And we are well aware of so much else that bears on this question, so much else of both kinds, that which affirms our right to be sure of God’s love and that which complicates it.

In the first case we have:

  1. Many texts teaching the immutable love of God for his people: “Nothing shall separate us from the love of God which is in Christ Jesus our Lord.” “If God is for us, who can be against us.”
  1. Many texts teaching the efficacy of Christ’s sacrifice for his people. “I give eternal life to them and they shall never perish. No one can snatch them out of my hand.” “…because by one sacrifice he has made perfect forever those who are being made holy” (Heb. 10:14).

Toplady put this confidence in the work of our shepherd this way.

                        If ever it should come to pass,

That sheep of Christ might fall away,

My fickle, feeble soul, alas!

Would fall a thousand times a day.

But, his point is, the shepherd knows his sheep and is willing to leave those 99 who are in safety to rescue even one who has wandered away and has put himself in some danger. “My sheep hear my voice and they follow me.” “I shall lose not one of those the Father has given me, but raise them up at the last day.”

  1. Many texts teaching the efficacy of Christ’s continuing intercession for his people. “Therefore he is able to save completely those who come to God through him, because he always lives to intercede for them” (Heb. 7:25).

As Toplady puts it in another verse:

                        Be mindful of Jesus and Me!

My pardon He suffer’d to buy;

And what he procur’d on the tree,

For me He demands in the sky.

  1. Many texts teaching us that by his power and government at God’s Right Hand, Christ can and does ensure the safety of his people. “…his incomparably great power for us who believe… And God placed all things under his feet and appointed him to be head over everything for the church, which is his body…” (Eph. 1:19-23).

And so much more. There are arguments from adoption (“Can a mother forget the child at her breast…”); from justification (“There is therefore now no condemnation to the man who is in Christ Jesus”); from sanctification (“He who began a good work in you shall perform unto the day of Jesus Christ”); from the promises of God (“All are yea and Amen in Christ”); from the divine calling (“the gifts and callings of God are irrevocable”); from the covenant (“I shall never leave you nor forsake you”); from the new creation (“Make the tree good and the fruit will be good”); and so on.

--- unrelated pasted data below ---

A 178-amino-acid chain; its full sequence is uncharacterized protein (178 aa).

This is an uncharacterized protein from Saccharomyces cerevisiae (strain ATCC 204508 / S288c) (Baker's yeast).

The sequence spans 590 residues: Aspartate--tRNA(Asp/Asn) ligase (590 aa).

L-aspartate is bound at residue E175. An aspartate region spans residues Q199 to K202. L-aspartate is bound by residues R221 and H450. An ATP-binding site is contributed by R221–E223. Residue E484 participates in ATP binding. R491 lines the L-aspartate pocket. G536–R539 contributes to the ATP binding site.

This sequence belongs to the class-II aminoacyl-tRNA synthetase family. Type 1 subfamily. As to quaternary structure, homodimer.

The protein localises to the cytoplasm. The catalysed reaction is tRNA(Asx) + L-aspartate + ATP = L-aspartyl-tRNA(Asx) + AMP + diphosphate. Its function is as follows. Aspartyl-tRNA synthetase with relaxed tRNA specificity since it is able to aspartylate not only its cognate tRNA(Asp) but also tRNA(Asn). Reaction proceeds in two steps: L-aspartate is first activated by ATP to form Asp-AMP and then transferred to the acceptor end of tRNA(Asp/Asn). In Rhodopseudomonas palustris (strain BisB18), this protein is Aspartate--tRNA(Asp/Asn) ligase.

Let me summarize it all with this citation from the Bremen Confession (ix, 9), an early Reformed creed (Heppe, Dogmatik, 464).

“…this whole business cannot be made plainer or clearer than by keeping the parable of the parents and the children before one’s eyes. Because believers are God’s elect children and God for them is eternally their father in Christ, they also sin as children, not as enemies, and it is with them also with God the Father as with children, when they anger Him by disobedience. Children commonly sin from childish folly — but never from hate or envy of their father — the child’s love remains in them, although the appearance is otherwise.”

We could not ask for a more solid foundation for our hope than all of this, so often and so powerfully presented to us for our hope and encouragement in God’s Word.

But, we are aware that there are complications. All of that which we have so far said pertains to God’s elect, to those who truly believe in Christ. How can we be sure that we are among them? After all the Bible is full of the evidence that many who thought themselves saved deluded themselves and that many others who at one time walked with God later gave up doing so. We know of backsliding and of apostasy and we know that there is no simple way to tell them apart at the time. The other disciples were surprised by Judas and Paul was surprised by Demas. We also hear the Bible warning us of a judgment according to our works and we cannot help but wonder whether our works are such as will be required to demonstrate a true and living faith? How do we know that we are among those true believers who have a right to rest on all that wonderful evidence of God’s immutable love for his people, Christ’s certain accomplishment on their behalf, and the Holy Spirit’s indefectible gifts? That is the question.

And that is the question we will take up in some detail the next two Lord’s Day evenings. But, let’s be clear in our minds. Assurance is a part of the Bible’s teaching of the Christian life. We ought to have it, the Bible is intent that we should have it. We need it and more and more of it. We have a solid foundation for it, many such foundations indeed. Our task will be to apply that glorious truth to ourselves and “possess our possessions.”